2130 W. Fulton Street, Chicago, IL 60612
Wednesday – Friday, 11AM - 5PM
Saturday, 12-4PM | or by advance appointment
April 28, 2023 5pm-8pm
James Hosking María Antonia Villaseñor-Marchal
Bold colors, unexpected textures and works that span scale—from immense to miniature—evoke introspection. Collages of newspaper clippings and magazine images from times past are presented alongside textile installations and mundane items—think: tuna cans and childhood toys. Raveling is an exhibition of dualities.
As an Indigenous and Latinx trans woman, Maria Villaseñor-Marchal uses soft sculpture, weaving and fiber painting to create fantasy worlds wherein she escapes confusing, isolating and traumatic experiences. Her abstract work takes shape through craft techniques and mixed media consisting of found and unconventional materials—from tiny doll hands and feet and pieces of porcelain to alpaca and Navajo sheep wool.
James Hosking is a queer lens-based visual artist whose work resurfaces archival LGBTQ+ ephemera. Inspired by the text of found personals dating from 1966-1981, he turns marginalized material into collages that are compelling and incisive. Deriving from a space between the imagined and the real, his work reinvents an underground visual history.
Both artists find purpose by excavating and tying together the common threads that bind us with ourselves, our community and humanity at large. Through weaving, layering, unraveling and reassembling, they explore the ambiguous dualities of intimacy and loneliness, belonging and alienation. Raveling reveals that it takes courage and bravery to explore the vulnerabilities inherent in defining one’s personal identity and the universal search for connection with others—and that peeling back the layers is the only way one ultimately becomes their authentic self.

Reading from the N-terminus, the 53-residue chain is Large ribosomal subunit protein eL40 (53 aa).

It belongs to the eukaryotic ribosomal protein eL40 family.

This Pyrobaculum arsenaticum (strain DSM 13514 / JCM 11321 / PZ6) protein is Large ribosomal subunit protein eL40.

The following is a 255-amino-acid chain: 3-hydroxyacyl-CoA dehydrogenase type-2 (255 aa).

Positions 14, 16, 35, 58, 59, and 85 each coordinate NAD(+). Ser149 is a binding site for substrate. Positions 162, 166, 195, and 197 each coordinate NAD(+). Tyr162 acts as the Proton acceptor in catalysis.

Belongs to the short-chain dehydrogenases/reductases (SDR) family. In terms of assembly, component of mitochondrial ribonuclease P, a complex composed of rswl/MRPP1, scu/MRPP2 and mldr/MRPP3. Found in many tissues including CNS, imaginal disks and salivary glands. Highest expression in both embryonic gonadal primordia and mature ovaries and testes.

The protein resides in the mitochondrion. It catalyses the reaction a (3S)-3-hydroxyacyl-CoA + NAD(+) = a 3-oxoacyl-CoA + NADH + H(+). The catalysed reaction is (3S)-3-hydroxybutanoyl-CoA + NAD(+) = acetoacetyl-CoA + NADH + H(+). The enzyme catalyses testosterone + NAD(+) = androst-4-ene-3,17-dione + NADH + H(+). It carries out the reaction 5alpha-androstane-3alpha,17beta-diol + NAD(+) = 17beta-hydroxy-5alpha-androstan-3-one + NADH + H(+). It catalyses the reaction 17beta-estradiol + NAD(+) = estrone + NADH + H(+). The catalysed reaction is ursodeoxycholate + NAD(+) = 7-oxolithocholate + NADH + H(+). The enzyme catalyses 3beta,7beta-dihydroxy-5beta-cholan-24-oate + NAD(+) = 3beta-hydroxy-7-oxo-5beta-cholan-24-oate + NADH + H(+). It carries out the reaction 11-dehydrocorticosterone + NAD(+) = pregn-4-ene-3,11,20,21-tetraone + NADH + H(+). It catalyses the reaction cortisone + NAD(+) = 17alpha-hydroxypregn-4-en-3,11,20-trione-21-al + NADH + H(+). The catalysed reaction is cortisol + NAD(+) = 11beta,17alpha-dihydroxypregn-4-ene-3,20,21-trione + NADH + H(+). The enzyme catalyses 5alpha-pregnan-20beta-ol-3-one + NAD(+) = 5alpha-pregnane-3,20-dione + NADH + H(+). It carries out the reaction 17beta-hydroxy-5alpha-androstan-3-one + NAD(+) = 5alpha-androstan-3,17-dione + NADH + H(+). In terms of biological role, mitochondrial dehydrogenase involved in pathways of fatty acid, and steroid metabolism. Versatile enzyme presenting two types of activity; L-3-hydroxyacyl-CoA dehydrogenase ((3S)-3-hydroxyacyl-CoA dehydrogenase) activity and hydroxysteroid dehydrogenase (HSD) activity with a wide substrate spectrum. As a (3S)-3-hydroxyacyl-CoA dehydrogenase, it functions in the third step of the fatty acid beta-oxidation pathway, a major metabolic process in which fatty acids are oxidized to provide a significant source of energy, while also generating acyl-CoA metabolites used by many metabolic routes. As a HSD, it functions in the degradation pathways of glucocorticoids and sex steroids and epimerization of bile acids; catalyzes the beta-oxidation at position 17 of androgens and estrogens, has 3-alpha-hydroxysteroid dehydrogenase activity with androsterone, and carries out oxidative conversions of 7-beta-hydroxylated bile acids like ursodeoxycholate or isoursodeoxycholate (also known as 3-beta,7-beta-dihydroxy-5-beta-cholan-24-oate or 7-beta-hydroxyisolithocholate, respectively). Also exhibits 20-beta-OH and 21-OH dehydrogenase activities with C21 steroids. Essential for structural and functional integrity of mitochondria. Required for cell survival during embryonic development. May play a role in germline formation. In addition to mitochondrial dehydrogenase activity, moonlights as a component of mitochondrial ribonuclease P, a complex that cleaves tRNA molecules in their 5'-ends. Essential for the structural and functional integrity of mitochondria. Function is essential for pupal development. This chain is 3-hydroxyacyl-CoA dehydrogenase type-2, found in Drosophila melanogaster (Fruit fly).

James Hosking’s contribution to this exhibition is partially supported by a grant from the Illinois Arts Council Agency.
María Villaseñor-Marchal’s work was partially supported through her fellowship with the Luminarts Cultural Foundation.
Greek-born Vasia Rigou is a writer, editor, and curator. She grew up to appreciate art after years of carefully planned, culture-filled travel itineraries and museum-hopping around Europe with her family. Much of her work writing about visual art, culture, architecture and design, can be found at Newcity, Chicago’s leading culture publication, where she serves as editor. She also regularly contributes to the Chicago Reader and to international magazines OnOffice and ICON. Her curatorial practice focuses on ideas of identity, intimacy and belonging, which she currently explores through the Chicago Artists Coalition’s HATCH residency program. Her work can be found at rigouvasia.com.
Image: Horizon, untitled #5, 2015. This piece is part of a series of 7 photographs, showcasing the horizon blending into the frozen lake landscape.
James Hosking’s work explores underseen communities and archives, particularly of LGBTQ+ people, and principally themes of identity and intimacy. His practice has expanded from photography and film to archival collage. His Beautiful By Night photo series and documentary film, about three older drag performers in San Francisco, was featured at the Tenderloin Museum, Yerba Buena Center for the Arts, and in a 2022 solo exhibition at the University of Michigan. His work has screened internationally and appeared in The New York Times, The Washington Post, Mother Jones, and other publications. His recent collage work is viewable at http://jameshosking.com/collages.
María Villaseñor-Marchal is a Latinx and Indigenous artist and educator who melds traditional craft techniques—beading, weaving and embroidering—with fashion design to create abstract, woven and fully felted work that confronts issues of identity, trauma, social justice and the environment. Upon graduating from the School of the Art Institute of Chicago she established an independent studio in Evanston, IL. She has also built a sustainable arts practice in collaboration with a network of fiber farms, which allows her to focus her work on the cultivation and care of animals and plants indigenous to the Western Hemisphere. Her thesis, “To Be Felt,” was honored with a solo exhibition at Facility (Chicago, IL). Her work can be found at studiomavm.com.
Image: María Antonia Villaseñor-Marchal, BLACK + CROSS, 2021, Churro wool, alpaca wool, Navajo angora wool, Silk. 5’ X 7’
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